Other options: cashew cream, non-dairy creamer (such as Coffee Rich)
Whipped Cream Substitutes
- SoDelicious Coconut Whipped Topping – this is a dairy-free version of Cool Whip. Don’t let it thaw completely though (even though the package says to), it really won’t hold it’s shape like the dairy version.
- Coconut whipped cream – you can also whip a can of coconut cream for a homemade option.
- Lactose free cottage cheese – Lactaid makes a lactose-free version, and I have even blended it smoother to substitute for ricotta cheese.
- Lactose free cheeses – there are a decent amount of choices for lactose-free cheese out there, mostly in the vegan section of your grocery store. Cabot brand explains which of their cheeses are considered lactose free on their website. It’s even a good resource for cheeses that aren’t manufactured by them.
- Cream Cheese – Green Valley Organics makes a line of lactose free products that includes lactose free cream cheese. There are also vegan options (I prefer Daiya brand).
- Vegan cheese – ask where you can find vegan substitutes in your grocery stores. There are a lot of great options out there, so it’s not really worth make a specific list.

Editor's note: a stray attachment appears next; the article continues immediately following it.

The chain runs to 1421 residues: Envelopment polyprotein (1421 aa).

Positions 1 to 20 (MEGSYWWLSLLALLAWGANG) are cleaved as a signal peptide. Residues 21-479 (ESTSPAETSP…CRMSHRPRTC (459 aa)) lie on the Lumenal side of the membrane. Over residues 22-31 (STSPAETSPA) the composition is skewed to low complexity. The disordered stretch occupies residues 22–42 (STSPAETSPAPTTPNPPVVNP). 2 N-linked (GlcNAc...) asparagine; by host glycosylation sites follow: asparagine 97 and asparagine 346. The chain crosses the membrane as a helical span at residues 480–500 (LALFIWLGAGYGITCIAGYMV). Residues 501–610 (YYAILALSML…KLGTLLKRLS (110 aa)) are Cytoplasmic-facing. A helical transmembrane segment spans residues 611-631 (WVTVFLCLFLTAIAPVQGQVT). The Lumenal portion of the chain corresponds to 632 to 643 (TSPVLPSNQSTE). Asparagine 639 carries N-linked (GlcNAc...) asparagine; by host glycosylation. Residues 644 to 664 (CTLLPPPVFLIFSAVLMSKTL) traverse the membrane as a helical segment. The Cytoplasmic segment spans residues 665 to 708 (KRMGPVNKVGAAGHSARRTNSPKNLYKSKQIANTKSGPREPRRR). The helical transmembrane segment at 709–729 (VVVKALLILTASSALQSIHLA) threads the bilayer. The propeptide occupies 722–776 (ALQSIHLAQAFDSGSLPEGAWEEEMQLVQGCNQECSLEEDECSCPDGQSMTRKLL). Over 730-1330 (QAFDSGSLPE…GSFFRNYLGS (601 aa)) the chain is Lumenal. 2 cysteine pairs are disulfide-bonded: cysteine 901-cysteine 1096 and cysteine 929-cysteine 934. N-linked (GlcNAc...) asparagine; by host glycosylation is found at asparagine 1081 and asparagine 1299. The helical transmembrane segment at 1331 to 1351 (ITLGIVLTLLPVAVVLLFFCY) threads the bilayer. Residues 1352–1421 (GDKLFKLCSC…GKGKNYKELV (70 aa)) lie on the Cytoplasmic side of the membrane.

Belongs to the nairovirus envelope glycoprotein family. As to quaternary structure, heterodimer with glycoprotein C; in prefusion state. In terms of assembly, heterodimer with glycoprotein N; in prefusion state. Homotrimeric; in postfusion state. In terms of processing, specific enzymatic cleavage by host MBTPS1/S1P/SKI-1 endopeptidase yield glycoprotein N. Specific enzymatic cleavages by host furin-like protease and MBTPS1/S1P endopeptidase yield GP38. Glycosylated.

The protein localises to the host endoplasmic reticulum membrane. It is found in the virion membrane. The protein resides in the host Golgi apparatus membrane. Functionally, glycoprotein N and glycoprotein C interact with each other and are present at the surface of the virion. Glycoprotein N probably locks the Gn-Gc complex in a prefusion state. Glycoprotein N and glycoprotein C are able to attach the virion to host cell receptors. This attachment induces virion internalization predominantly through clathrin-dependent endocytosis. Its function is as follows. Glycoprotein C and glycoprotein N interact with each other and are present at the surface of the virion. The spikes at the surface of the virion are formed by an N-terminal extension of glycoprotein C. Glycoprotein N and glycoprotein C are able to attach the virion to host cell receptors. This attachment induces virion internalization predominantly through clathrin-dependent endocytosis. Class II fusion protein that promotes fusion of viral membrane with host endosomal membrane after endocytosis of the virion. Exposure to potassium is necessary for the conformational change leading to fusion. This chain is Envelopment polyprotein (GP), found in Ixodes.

- Nutritional yeast – this is a common substitute for parmesan cheese in many vegan recipes. It also adds a decent amount of savory umami to a recipe.
Sour Cream Substitutes
- Lactose-free sour cream – Green Valley Organics makes a lactose free version.
- Vegan sour cream – My favorite sub for this is Tofutti brand sour cream. It’s a vegan brand, and they also make a cream cheese that I’ve heard good things about, but haven’t tried.
Other options: lactose or dairy free plain yogurt – yogurt is always a great swap for sour cream.
- Lactose free yogurt – Yoplait makes several lactose free yogurts, but they are all flavored and sweetened, meaning they would be okay to use in a dessert recipe, but not so great for savory applications. Green Valley organics makes both flavored and plain lactose free yogurt.
- Dairy free yogurt – There are so many kinds of dairy free yogurts. They range in flavor and texture, so try a few out and see what you like best. As with lactose free, many are sweetened, even the plain soy, so you’ll have to adjust your recipes a little for savory recipes, but it’s doable.
Other options: lactose or dairy free sour cream should work for baking or savory recipes.
Ice Cream Substitutes
- Lactose free ice cream – Lactaid and Breyers both make lactose free ice creams. They are the simplest swap, but choose depending on your diet/tolerance.
- Dairy free ice cream – there are so many choices out there. Check your freezer section and see what’s there. I think the cashew milk ice creams tend to be the creamiest. The coconut ones can be a bit icy.
Other options: Popsicles – if you can’t decide on an ice cream substitute, try a fruit based popsicle. They are naturally dairy free and should satisfy a sweet tooth.
If you’ve been living dairy free for a while, what are some of your favorite dairy free substitutions? I’d love for you to leave them in the comments section so other readers can learn even more!